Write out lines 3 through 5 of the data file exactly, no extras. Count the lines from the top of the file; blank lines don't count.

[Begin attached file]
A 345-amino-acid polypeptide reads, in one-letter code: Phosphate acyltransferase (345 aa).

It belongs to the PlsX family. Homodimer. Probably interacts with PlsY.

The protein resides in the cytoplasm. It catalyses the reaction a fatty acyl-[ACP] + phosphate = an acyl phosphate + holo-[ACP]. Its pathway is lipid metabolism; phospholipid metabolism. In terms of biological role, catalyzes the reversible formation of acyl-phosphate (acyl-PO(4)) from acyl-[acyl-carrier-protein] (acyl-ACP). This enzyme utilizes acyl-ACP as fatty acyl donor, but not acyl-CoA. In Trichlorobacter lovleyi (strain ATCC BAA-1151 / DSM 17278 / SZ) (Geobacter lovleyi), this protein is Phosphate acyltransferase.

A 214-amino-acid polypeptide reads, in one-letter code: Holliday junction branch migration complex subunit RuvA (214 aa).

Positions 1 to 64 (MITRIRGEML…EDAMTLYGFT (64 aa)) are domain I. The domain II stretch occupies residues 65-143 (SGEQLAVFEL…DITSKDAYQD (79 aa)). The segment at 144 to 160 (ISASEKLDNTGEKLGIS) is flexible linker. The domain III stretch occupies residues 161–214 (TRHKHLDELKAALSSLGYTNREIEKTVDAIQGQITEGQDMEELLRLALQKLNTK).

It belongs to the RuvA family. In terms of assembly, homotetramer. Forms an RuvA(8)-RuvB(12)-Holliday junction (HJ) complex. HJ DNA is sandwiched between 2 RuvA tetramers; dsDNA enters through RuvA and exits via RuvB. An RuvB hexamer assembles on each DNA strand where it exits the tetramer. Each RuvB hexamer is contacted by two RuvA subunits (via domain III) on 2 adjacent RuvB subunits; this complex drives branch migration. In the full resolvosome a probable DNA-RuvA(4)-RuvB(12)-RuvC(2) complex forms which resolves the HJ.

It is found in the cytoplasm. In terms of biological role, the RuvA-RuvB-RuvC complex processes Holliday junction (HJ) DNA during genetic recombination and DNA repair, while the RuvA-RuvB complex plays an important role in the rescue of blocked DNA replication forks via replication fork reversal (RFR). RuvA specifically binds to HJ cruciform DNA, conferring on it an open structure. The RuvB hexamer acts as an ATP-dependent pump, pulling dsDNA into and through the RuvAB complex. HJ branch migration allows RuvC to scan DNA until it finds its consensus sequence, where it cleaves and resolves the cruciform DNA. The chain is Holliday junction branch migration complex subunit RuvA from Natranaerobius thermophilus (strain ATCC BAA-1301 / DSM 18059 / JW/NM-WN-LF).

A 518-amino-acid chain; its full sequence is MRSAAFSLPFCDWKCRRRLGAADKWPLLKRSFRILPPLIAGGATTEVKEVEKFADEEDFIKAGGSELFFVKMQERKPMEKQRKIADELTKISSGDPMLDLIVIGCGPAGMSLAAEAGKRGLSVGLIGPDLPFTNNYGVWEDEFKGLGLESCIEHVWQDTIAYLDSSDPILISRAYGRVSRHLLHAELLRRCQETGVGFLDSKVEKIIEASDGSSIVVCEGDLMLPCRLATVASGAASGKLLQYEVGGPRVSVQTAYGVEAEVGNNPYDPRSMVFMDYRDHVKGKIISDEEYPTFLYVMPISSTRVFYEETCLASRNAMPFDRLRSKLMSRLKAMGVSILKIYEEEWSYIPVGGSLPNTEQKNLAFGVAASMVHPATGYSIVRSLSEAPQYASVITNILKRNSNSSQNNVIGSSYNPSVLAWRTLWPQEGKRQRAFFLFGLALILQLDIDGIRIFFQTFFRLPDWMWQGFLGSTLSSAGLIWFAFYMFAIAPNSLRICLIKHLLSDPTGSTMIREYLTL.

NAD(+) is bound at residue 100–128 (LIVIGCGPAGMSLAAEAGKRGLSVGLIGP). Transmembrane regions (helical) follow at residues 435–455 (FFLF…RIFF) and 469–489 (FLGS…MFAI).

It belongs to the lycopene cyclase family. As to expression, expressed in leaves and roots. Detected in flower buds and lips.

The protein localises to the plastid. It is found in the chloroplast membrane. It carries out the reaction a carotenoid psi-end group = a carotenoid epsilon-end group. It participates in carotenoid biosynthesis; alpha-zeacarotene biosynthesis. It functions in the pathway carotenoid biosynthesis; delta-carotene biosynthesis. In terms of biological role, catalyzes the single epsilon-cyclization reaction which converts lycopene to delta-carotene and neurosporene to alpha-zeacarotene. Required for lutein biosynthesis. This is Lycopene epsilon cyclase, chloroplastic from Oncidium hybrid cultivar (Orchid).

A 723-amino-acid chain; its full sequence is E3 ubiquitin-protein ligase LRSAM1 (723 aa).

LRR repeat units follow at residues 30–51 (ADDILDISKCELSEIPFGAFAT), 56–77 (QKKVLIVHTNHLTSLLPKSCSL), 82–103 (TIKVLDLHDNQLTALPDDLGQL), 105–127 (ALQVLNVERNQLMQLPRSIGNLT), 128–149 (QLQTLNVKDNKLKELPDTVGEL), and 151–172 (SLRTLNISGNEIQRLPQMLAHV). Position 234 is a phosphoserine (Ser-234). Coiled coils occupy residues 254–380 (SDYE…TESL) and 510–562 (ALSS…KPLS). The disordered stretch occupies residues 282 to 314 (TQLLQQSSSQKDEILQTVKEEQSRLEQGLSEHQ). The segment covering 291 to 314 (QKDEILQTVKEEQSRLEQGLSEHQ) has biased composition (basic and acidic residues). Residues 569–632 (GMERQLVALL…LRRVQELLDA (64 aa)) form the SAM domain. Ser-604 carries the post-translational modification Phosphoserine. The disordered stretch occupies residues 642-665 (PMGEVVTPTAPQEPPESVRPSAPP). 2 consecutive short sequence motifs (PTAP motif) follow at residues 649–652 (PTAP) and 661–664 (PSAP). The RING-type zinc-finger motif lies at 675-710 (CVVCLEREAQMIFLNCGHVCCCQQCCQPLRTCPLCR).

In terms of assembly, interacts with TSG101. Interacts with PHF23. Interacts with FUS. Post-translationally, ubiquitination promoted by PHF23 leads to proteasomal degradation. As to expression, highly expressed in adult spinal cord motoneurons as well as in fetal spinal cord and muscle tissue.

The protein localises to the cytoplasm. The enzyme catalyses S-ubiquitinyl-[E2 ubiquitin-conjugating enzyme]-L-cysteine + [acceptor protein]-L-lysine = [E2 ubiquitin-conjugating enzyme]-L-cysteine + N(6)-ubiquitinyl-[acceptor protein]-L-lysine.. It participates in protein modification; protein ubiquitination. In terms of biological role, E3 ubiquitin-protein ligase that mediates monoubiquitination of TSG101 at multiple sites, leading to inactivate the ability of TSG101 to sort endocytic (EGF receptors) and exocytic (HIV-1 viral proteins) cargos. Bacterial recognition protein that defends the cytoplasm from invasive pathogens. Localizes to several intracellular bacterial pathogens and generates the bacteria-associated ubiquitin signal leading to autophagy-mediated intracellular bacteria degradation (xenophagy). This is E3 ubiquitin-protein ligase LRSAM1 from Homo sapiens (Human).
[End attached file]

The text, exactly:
The protein resides in the cytoplasm. It catalyses the reaction a fatty acyl-[ACP] + phosphate = an acyl phosphate + holo-[ACP]. Its pathway is lipid metabolism; phospholipid metabolism. In terms of biological role, catalyzes the reversible formation of acyl-phosphate (acyl-PO(4)) from acyl-[acyl-carrier-protein] (acyl-ACP). This enzyme utilizes acyl-ACP as fatty acyl donor, but not acyl-CoA. In Trichlorobacter lovleyi (strain ATCC BAA-1151 / DSM 17278 / SZ) (Geobacter lovleyi), this protein is Phosphate acyltransferase.

A 214-amino-acid polypeptide reads, in one-letter code: Holliday junction branch migration complex subunit RuvA (214 aa).

Positions 1 to 64 (MITRIRGEML…EDAMTLYGFT (64 aa)) are domain I. The domain II stretch occupies residues 65-143 (SGEQLAVFEL…DITSKDAYQD (79 aa)). The segment at 144 to 160 (ISASEKLDNTGEKLGIS) is flexible linker. The domain III stretch occupies residues 161–214 (TRHKHLDELKAALSSLGYTNREIEKTVDAIQGQITEGQDMEELLRLALQKLNTK).